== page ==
I was lucky enough to find out about this garden when it started up, so have been able to watch it grow over many years.
It started as a few patches of vegetables and over the years volunteers have added greenhouses (one made from recycled bottles), sheds, composting, rain water capture, a willow house, and an undercover area for children to sit. A huge amount of work has gone into expanding the vegetable beds and the fruit trees. There is always something new to see.
The garden quickly became a sanctuary for me – as a mother of young twins it was a safe place with a small climbing frame and swings. Although the swings had to be taken down, the monkey bars and slide still stand. My children love it there. There’s a huge amount of blackberries in the summer, and a little secret garden at the back for adventures.
And over time my children have learned a great deal about gardening. They have joined in with planting seeds, turning over earth, weeding, digging, pruning, cooking over a fire, making and painting signs, cutting back brambles and digging in compost. They can recognise many vegetables and know how to plant seeds, and how to plant out seedlings. Recently they planted their own trees as part of a London project.
Over the years here I learned gardening tips from lots of different people and it has given me the confidence and motivation to try growing new crops myself.
I am sometimes given leaves and vegetables to try. From here I had my first taste of sorrel, jerusalem artichokes, calaloo, and this year the wonderful cucamelons.
The garden runs a charming halloween event, with pumpkin carving, pumpkin soup, and cinnamon apples cooked over a fire. They run other events which are always worth attending (follow them on Facebook for details), and volunteers also collaborate with local schools. People are encouraged to bring compostable waste to leave in the compost bins, if they have no space for one.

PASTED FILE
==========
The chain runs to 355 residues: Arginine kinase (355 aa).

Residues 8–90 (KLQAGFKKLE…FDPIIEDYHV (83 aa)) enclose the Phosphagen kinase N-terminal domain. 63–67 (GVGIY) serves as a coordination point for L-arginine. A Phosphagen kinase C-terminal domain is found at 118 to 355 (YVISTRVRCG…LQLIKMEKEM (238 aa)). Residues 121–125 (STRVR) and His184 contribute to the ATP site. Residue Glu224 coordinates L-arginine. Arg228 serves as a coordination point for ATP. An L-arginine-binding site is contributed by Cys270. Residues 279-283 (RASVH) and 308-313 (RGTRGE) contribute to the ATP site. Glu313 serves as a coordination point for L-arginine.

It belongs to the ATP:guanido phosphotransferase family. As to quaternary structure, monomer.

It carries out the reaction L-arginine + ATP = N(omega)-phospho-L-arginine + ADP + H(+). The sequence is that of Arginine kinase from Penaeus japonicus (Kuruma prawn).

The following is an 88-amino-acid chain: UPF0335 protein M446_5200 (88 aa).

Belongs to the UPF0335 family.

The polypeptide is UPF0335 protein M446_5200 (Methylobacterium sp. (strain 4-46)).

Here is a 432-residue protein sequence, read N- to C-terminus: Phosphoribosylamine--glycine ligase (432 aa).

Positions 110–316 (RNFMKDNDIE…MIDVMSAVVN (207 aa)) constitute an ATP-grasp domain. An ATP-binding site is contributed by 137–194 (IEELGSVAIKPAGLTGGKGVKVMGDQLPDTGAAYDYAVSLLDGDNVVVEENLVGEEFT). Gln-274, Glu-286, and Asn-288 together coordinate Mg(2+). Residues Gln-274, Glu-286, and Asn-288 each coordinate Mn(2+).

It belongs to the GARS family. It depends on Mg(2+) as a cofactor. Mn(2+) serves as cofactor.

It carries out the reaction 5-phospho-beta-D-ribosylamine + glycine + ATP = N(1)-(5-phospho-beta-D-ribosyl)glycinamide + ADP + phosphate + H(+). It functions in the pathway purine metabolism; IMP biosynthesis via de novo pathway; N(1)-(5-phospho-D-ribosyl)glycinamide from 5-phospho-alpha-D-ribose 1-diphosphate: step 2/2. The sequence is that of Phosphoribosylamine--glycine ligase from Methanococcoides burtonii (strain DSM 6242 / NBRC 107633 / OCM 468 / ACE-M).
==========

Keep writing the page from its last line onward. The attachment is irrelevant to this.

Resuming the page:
My children can see their history in the garden too. There’s a small pond that we dug out from the garden of our house and donated. (My twins were just starting to walk when we moved to Tooting so I didn’t want to take any chances.) We helped plant the willow house, we helped dig out the brambles. There’s a globe artichoke that we donated that seems to still be growing.
We have had many picnics there, and everyone shares their food. My eldest daughter likes helping out, and she enjoys being included when it comes to preparing food. Sometimes someone gets out the fire to make damper bread, or the wood fired tea kettle for a brew. It’s a proper community place.
The future of the garden is uncertain so my advice is to go and see it soon. Look out for special events on their facebook page, or just turn up on a Sunday between 11am and 1pm, pick up a tool and get stuck in.
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